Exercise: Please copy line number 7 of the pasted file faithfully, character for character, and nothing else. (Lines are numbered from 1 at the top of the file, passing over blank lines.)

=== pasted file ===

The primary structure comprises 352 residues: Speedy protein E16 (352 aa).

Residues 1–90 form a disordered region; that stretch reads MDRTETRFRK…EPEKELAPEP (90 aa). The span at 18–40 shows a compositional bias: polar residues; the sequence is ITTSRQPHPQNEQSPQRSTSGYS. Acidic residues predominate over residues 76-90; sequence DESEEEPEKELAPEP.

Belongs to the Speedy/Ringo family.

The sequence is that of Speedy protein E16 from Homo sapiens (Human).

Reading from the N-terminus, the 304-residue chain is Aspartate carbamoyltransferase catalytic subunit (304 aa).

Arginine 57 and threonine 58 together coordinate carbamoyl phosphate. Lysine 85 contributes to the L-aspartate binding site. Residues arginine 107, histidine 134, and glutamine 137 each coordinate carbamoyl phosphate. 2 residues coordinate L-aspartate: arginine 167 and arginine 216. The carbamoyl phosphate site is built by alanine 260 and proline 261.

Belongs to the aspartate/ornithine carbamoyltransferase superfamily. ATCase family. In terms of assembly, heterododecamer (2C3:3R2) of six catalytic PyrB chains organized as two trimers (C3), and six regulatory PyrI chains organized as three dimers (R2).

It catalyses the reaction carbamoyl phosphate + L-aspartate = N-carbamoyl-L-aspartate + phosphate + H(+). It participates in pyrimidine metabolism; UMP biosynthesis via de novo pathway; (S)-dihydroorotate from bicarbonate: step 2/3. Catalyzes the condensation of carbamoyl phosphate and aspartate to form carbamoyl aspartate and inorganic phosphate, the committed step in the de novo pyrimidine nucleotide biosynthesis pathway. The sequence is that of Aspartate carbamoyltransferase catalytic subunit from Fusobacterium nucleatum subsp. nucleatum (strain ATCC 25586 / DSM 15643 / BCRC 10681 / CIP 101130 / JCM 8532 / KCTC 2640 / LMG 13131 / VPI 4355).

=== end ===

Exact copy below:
Belongs to the aspartate/ornithine carbamoyltransferase superfamily. ATCase family. In terms of assembly, heterododecamer (2C3:3R2) of six catalytic PyrB chains organized as two trimers (C3), and six regulatory PyrI chains organized as three dimers (R2).